so what about this “working towards change”? the question here is, do you REALLY want to change? often, that’s not the case. we may want to become more accepting of others not because we truly want to open our hearts but because we’re teed off at the constant bickering. so really, we want to get rid of the bickering and all kinds of aspects of not being accepting are just fine, thank you very much.

if that’s the case, the unhelpful attitudes and behaviours need to be taken under a magnifying glass.

here are some questions that can help:

  1. how has this attitude/behaviour helped me in the past? how has it helped me cope?
  2. what is it doing for me today? what do i still get out of it?
  3. can i get what i truly need in some other way?
  4. what is this attitude/behaviour doing to me? how does it hurt me?
  5. what is it doing to others?
  6. what are the consequences of hanging on to it?

canadian mental health association

this is an entry for my participation in the 2008 blogathon, a 24-hour marathon of blogging. please support the cause and donate – however much, however little – to the canadian mental health association (vancouver/burnaby branch). to donate, email me or use this URL: www.canadahelps.org/CharityProfilePage.aspx?CharityID=d2252. you should be able to get there by clicking the link; if not, just copy and paste the link into your browser. it will take you to the appropriate location at canada helps.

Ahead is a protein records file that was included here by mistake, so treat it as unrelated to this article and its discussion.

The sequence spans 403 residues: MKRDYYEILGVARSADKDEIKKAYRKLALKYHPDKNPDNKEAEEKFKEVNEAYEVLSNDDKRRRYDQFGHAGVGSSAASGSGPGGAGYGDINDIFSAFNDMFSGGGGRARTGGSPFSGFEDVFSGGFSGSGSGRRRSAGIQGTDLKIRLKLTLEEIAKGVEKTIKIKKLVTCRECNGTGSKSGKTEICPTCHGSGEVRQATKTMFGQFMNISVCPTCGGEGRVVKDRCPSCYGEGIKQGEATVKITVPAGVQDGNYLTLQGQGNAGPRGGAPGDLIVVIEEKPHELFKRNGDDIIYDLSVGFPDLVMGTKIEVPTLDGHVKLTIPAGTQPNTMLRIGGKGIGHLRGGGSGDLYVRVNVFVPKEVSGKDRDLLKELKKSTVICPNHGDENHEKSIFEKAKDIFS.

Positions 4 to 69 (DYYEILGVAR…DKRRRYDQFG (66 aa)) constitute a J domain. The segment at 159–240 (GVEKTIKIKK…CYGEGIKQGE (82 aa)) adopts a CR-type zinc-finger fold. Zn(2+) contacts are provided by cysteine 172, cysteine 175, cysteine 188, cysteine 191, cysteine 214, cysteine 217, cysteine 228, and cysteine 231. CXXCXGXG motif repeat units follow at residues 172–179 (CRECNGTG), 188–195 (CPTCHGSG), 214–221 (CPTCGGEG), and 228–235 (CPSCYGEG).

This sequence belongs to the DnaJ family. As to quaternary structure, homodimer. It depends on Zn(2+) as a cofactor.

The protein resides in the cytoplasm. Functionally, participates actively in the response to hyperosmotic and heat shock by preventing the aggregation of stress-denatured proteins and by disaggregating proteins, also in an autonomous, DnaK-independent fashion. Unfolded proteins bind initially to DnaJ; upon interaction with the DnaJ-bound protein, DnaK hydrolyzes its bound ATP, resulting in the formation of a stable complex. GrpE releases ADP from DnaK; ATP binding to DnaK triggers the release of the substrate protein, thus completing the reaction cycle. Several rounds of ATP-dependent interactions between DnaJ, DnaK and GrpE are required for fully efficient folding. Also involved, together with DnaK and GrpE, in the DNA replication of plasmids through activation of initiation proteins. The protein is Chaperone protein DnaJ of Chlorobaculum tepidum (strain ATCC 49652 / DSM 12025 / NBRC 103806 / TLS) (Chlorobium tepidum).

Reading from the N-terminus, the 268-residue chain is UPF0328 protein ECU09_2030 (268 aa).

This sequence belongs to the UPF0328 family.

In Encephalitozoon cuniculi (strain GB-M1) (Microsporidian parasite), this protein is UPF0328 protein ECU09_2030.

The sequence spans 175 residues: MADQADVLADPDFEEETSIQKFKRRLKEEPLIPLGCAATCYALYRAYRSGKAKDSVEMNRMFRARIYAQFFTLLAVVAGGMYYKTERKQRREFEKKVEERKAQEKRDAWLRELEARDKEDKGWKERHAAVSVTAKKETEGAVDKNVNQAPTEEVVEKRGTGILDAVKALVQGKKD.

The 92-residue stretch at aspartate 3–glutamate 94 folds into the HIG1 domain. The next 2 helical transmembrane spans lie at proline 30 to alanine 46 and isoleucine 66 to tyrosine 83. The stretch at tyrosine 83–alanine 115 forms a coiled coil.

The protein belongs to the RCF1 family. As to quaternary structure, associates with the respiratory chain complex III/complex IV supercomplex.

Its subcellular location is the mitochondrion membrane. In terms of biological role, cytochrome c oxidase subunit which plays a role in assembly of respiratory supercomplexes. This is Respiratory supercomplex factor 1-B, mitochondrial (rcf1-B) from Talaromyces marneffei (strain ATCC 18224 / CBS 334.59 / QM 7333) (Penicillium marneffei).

thank you for visiting, reading, commenting and, if you can, donating!

(this post is part of the carnival of healing #154)

transformation, chaos, and the straw that breaks the camel’s back

last month, i started a little series on change and transformation, inspired by a post by my blogging friend nancy that asked, how does change occur? that time i talked about the precursors of change – the “rumblings”, so to say, that precede an earthquake.

aaah, but is it an earthquake? is transformation really about the “disorienting dilemma” that transformative learning guru jack mezirow talks about? is it a “burning bush” experience?

for sure, that is the case for some people. in my research on transformative learning, i talked to people who had been transformed through tragic events like accidents and cancer. one person’s life changed completely after surviving a few days locked in a caved-in mine.